"I've seen him enough," Manuel said. "He's the kind of guy that can rest two or three days and he might go out there and might be feeling good and feeling strong and everything goes for him. But I do think it's just a matter of him getting work. The more work he gets, the better off he is going to be. He has to pitch to get stronger. He missed a lot of time in Spring Training."
Manuel said the Phillies never considered not having Hamels pitch Friday.
"There's definitely more intensity in the big leagues," Manuel said. "If he can give us five, six innings up here for two or three starts, that's fine."
Hamels' command hurt him Friday, with many of the pitches that were hit hard thrown over the middle of the plate.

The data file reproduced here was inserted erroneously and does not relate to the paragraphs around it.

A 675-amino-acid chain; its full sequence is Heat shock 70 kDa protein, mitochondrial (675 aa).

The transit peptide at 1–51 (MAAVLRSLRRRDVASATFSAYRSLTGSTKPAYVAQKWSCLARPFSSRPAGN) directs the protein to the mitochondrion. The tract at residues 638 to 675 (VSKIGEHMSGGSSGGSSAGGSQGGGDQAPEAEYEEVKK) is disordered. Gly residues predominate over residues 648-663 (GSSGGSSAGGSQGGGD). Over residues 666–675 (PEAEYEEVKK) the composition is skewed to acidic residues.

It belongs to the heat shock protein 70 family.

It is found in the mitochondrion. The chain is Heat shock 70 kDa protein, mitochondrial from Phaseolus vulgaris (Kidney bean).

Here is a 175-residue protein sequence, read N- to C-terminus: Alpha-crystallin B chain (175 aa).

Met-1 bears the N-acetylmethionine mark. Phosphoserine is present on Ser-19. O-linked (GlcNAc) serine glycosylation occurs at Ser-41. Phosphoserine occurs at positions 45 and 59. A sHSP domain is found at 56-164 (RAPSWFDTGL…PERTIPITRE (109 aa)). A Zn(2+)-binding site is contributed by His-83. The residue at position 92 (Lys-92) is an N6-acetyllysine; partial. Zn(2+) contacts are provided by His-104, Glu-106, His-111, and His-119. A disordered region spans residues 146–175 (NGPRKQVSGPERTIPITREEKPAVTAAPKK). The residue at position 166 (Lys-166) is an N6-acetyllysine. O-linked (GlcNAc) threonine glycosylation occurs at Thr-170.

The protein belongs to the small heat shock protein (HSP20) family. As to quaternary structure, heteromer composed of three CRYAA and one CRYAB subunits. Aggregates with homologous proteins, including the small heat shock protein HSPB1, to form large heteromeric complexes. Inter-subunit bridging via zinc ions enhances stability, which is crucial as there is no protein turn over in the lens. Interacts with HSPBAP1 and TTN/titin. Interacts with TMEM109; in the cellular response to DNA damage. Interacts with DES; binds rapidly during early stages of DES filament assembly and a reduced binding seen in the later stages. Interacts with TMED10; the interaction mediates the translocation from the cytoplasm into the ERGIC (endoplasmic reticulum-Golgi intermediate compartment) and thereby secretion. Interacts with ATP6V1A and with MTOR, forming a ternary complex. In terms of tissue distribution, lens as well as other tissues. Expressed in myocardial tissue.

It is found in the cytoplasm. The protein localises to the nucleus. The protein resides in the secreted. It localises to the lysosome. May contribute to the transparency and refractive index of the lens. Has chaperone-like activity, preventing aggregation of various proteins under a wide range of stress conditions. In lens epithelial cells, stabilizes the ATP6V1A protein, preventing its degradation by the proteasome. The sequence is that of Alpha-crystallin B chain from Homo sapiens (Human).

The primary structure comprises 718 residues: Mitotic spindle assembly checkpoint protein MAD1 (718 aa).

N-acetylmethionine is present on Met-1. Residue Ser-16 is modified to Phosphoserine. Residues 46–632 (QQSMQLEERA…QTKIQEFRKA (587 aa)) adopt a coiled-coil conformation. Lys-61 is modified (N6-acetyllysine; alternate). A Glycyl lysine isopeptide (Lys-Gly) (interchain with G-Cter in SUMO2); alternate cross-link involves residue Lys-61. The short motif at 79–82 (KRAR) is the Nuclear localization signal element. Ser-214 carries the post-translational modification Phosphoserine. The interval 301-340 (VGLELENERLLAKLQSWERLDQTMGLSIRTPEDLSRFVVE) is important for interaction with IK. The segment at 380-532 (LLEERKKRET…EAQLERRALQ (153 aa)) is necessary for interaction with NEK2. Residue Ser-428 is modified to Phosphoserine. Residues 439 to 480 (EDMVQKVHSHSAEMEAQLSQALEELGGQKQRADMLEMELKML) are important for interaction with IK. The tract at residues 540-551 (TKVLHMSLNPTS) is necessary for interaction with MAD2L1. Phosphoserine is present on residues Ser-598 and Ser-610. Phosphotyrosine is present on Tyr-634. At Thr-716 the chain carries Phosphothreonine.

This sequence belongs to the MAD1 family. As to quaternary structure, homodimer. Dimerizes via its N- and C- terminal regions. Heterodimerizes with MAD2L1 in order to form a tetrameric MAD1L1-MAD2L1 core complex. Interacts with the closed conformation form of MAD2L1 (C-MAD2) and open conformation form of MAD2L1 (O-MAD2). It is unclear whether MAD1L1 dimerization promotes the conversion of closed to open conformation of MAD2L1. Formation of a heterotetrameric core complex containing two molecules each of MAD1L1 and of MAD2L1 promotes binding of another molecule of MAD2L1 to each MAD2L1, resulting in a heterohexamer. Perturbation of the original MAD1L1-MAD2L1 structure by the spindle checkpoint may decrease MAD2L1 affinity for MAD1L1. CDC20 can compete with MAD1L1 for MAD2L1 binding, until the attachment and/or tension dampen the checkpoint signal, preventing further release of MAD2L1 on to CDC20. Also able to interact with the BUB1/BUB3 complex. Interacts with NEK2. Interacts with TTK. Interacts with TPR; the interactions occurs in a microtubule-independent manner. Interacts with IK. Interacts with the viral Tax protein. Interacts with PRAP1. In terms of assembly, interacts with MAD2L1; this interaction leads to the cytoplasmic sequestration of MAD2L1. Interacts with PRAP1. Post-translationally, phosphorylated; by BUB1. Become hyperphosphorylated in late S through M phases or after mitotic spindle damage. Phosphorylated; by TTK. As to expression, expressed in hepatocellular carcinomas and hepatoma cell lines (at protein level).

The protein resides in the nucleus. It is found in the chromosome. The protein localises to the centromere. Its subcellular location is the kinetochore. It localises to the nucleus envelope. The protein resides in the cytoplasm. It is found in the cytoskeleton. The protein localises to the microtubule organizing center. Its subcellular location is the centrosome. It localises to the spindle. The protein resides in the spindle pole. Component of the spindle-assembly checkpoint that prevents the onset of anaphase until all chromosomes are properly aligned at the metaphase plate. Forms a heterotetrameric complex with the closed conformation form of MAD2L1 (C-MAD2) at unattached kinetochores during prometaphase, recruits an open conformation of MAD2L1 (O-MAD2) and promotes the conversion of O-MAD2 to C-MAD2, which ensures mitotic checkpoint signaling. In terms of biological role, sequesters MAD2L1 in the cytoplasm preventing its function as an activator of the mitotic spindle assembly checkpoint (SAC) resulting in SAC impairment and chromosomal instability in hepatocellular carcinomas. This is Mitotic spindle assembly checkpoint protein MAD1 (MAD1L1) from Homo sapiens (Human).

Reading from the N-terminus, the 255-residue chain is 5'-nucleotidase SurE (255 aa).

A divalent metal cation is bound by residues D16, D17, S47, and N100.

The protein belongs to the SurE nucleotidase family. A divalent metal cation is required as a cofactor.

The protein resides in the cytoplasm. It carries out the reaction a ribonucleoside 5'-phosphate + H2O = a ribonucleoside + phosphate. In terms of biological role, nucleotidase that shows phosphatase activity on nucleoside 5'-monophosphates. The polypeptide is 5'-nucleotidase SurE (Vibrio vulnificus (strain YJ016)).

"Most of his pitches he left a little up and he didn't hit his spots," catcher Carlos Ruiz said.
But Hamels' velocity also hovered in the 86 mph range when it typically sits in the 90-92 mph range.
"His changeup is close to his fastball," Manuel said. "Can he pitch at 86? If he puts the ball exactly where he has to. But he's not that kind of pitcher, though."
But Hamels, who is behind schedule because he missed time last month with inflammation in his left elbow, said health has nothing to do with this struggles. He said he is fine. Manuel said he believes his pitcher.
"He needs work," Manuel said. "He didn't have any work."
Todd Zolecki is a reporter for MLB.com. This story was not subject to the approval of Major League Baseball or its clubs.